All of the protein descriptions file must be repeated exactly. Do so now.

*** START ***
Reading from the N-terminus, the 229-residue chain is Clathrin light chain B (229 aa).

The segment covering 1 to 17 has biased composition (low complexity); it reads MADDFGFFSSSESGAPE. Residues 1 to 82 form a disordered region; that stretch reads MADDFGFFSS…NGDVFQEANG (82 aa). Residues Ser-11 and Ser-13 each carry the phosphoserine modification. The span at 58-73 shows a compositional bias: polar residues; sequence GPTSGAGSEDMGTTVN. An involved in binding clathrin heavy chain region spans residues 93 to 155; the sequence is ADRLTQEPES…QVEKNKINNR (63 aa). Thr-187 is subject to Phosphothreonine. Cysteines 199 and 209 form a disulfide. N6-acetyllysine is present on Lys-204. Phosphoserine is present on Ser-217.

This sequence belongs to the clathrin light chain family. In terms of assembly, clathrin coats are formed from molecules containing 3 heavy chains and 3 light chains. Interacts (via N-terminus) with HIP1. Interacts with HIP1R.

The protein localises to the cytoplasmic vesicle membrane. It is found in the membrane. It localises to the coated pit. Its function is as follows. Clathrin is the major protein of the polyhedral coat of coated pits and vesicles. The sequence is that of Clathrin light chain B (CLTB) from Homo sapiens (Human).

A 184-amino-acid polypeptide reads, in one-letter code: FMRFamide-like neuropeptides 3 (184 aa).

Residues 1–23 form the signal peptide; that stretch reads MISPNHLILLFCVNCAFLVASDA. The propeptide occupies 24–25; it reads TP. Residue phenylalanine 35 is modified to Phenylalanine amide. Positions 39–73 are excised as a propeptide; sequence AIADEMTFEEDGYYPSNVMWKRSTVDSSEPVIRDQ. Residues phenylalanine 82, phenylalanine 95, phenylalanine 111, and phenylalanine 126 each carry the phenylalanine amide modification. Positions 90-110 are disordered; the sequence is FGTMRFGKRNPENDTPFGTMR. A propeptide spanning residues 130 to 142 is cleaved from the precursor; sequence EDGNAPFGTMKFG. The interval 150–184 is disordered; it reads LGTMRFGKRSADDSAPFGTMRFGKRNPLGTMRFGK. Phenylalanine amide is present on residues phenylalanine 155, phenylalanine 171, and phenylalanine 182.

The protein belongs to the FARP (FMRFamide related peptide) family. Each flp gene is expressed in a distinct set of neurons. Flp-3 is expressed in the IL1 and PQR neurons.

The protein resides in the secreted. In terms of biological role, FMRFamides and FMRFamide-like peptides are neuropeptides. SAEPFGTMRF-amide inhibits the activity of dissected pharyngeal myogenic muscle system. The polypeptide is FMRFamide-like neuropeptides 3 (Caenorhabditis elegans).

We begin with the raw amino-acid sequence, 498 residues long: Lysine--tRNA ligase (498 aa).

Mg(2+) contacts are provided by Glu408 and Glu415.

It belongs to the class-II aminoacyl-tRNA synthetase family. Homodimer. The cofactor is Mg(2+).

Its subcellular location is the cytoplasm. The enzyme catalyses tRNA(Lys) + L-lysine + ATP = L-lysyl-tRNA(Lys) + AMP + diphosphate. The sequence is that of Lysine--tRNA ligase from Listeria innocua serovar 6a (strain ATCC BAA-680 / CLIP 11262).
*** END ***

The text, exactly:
Reading from the N-terminus, the 229-residue chain is Clathrin light chain B (229 aa).

The segment covering 1 to 17 has biased composition (low complexity); it reads MADDFGFFSSSESGAPE. Residues 1 to 82 form a disordered region; that stretch reads MADDFGFFSS…NGDVFQEANG (82 aa). Residues Ser-11 and Ser-13 each carry the phosphoserine modification. The span at 58-73 shows a compositional bias: polar residues; sequence GPTSGAGSEDMGTTVN. An involved in binding clathrin heavy chain region spans residues 93 to 155; the sequence is ADRLTQEPES…QVEKNKINNR (63 aa). Thr-187 is subject to Phosphothreonine. Cysteines 199 and 209 form a disulfide. N6-acetyllysine is present on Lys-204. Phosphoserine is present on Ser-217.

This sequence belongs to the clathrin light chain family. In terms of assembly, clathrin coats are formed from molecules containing 3 heavy chains and 3 light chains. Interacts (via N-terminus) with HIP1. Interacts with HIP1R.

The protein localises to the cytoplasmic vesicle membrane. It is found in the membrane. It localises to the coated pit. Its function is as follows. Clathrin is the major protein of the polyhedral coat of coated pits and vesicles. The sequence is that of Clathrin light chain B (CLTB) from Homo sapiens (Human).

A 184-amino-acid polypeptide reads, in one-letter code: FMRFamide-like neuropeptides 3 (184 aa).

Residues 1–23 form the signal peptide; that stretch reads MISPNHLILLFCVNCAFLVASDA. The propeptide occupies 24–25; it reads TP. Residue phenylalanine 35 is modified to Phenylalanine amide. Positions 39–73 are excised as a propeptide; sequence AIADEMTFEEDGYYPSNVMWKRSTVDSSEPVIRDQ. Residues phenylalanine 82, phenylalanine 95, phenylalanine 111, and phenylalanine 126 each carry the phenylalanine amide modification. Positions 90-110 are disordered; the sequence is FGTMRFGKRNPENDTPFGTMR. A propeptide spanning residues 130 to 142 is cleaved from the precursor; sequence EDGNAPFGTMKFG. The interval 150–184 is disordered; it reads LGTMRFGKRSADDSAPFGTMRFGKRNPLGTMRFGK. Phenylalanine amide is present on residues phenylalanine 155, phenylalanine 171, and phenylalanine 182.

The protein belongs to the FARP (FMRFamide related peptide) family. Each flp gene is expressed in a distinct set of neurons. Flp-3 is expressed in the IL1 and PQR neurons.

The protein resides in the secreted. In terms of biological role, FMRFamides and FMRFamide-like peptides are neuropeptides. SAEPFGTMRF-amide inhibits the activity of dissected pharyngeal myogenic muscle system. The polypeptide is FMRFamide-like neuropeptides 3 (Caenorhabditis elegans).

We begin with the raw amino-acid sequence, 498 residues long: Lysine--tRNA ligase (498 aa).

Mg(2+) contacts are provided by Glu408 and Glu415.

It belongs to the class-II aminoacyl-tRNA synthetase family. Homodimer. The cofactor is Mg(2+).

Its subcellular location is the cytoplasm. The enzyme catalyses tRNA(Lys) + L-lysine + ATP = L-lysyl-tRNA(Lys) + AMP + diphosphate. The sequence is that of Lysine--tRNA ligase from Listeria innocua serovar 6a (strain ATCC BAA-680 / CLIP 11262).